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Lake Fausse Point State Park offers paddling in the Atchafalaya National Heritage Area.

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Bayou Adventure Kayaking on the Louisiana North Shore

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By the Region: Ten Perfect Places to Paddle Louisiana

Louisiana is about 52,000 square miles and about 15 percent is water—inland lakes and swampscoastal marshlandsscenic small riverscanals and bayous (slow moving streams). The best way to experience Louisiana’s waterways and the animals and plants that call them home is by canoekayak or paddleboard. Here are some ideal places to paddle your way throughout the state.

Sportsman’s Paradise:

Dorcheat Bayou in Webster Parish is a short drive from Shreveport or Bossier City, and it offers great views of adjacent hardwood, cypress and tupelo forests. The best access points are around Dixie Inn and on La. Hwy. 2 near Sarepta.

Bayou Bartholomew’s 365-mile path from the middle of Arkansas through Louisiana is said to be the longest bayou in North America. For an abbreviated experience, try an eight mile path through Morehouse Parish that tours a 1,000-year-old cypress swamp. Keep your eyes peeled for “The Castle”, an impressive hollowed-out cypress tree.

Crossroads:

Depending on seasonal water levels, Toro Creek in Sabine Parish offers easy to moderately difficult whitewater paddling. The fishing is excellent, so pack the rod and reel.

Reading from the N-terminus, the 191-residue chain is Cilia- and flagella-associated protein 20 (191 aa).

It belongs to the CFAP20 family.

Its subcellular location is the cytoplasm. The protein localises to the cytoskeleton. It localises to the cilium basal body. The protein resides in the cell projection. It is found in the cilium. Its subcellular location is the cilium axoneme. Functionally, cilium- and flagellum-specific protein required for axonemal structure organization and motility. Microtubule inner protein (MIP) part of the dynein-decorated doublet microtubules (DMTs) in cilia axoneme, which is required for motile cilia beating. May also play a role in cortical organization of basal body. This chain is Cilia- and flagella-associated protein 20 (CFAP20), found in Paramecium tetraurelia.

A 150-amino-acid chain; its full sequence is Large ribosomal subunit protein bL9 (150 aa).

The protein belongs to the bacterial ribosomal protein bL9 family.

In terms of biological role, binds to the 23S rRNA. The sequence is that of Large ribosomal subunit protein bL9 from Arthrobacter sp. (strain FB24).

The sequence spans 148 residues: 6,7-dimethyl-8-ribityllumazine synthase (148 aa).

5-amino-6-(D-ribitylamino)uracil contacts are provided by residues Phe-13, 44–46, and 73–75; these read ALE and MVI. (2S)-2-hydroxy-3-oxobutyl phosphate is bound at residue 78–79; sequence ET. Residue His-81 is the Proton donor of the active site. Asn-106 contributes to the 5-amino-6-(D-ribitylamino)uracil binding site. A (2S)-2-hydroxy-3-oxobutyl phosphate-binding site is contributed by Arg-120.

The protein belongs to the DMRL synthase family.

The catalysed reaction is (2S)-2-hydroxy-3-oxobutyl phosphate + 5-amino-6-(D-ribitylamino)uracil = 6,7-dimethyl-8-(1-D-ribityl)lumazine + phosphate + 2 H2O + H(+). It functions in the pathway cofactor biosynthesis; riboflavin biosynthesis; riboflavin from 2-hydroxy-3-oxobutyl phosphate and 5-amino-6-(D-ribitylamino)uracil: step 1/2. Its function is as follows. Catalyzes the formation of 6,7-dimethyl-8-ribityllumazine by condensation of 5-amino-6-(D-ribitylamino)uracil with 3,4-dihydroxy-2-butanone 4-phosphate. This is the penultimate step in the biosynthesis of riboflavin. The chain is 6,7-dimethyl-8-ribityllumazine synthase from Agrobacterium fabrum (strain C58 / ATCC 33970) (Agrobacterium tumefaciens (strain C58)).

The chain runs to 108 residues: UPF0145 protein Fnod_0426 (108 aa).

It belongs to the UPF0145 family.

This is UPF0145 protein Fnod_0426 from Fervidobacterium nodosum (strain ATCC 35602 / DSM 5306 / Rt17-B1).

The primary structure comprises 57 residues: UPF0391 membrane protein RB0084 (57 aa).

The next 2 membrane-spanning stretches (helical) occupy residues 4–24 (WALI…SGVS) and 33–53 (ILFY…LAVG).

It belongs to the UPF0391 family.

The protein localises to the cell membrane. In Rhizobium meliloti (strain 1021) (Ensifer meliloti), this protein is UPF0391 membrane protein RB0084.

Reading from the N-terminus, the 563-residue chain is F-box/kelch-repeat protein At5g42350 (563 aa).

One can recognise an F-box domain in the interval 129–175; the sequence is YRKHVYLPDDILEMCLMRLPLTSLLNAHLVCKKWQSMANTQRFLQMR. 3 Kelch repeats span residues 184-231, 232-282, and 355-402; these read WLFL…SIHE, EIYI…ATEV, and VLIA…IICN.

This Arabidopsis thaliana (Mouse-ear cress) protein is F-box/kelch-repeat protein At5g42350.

Kisatchie National Forest’s Kisatchie Bayou in Natchitoches Parish is a haven for paddling and connects hikers to the forest’s stunning scenic overlooks.

Cajun Country:

The Cajun Coast Paddling Trails are seven routes through 170,000 acres of designated wildlife management areas in St. Mary Parish. It is a must-do for paddlers who  also enjoy birding.

Lake Fausse Point State Park in the Atchafalaya Basin near St. Martinville has marked paddle paths through the cypress stands on the lake as wells as nice overnight cabins.

Plantation Country:

Venture down one of the sites along the Atchafalaya Water Heritage Trail, including Bayou Plaquemine in Iberville Parish. Paddle along the bayou that early Louisiana explorer Iberville wrote about in his journal around the late 1660s.

Tickfaw State Park near Springfield offers paddlers the opportunity to explore cypress and tupelo swamps, bottomland hardwoods and mixed pine and hardwood forests all on display for paddlers on the Tickfaw River.

The Bogue Chitto River near Franklinton, long known as a destination for south Louisiana river tubing, is also a great place for a serene trek by canoe.

For more information on these paddling trails, opportunities statewide and paddling outfitters to support your adventure, visit Louisiana’s official paddling webpage

Posted: Wed, 05/22/2019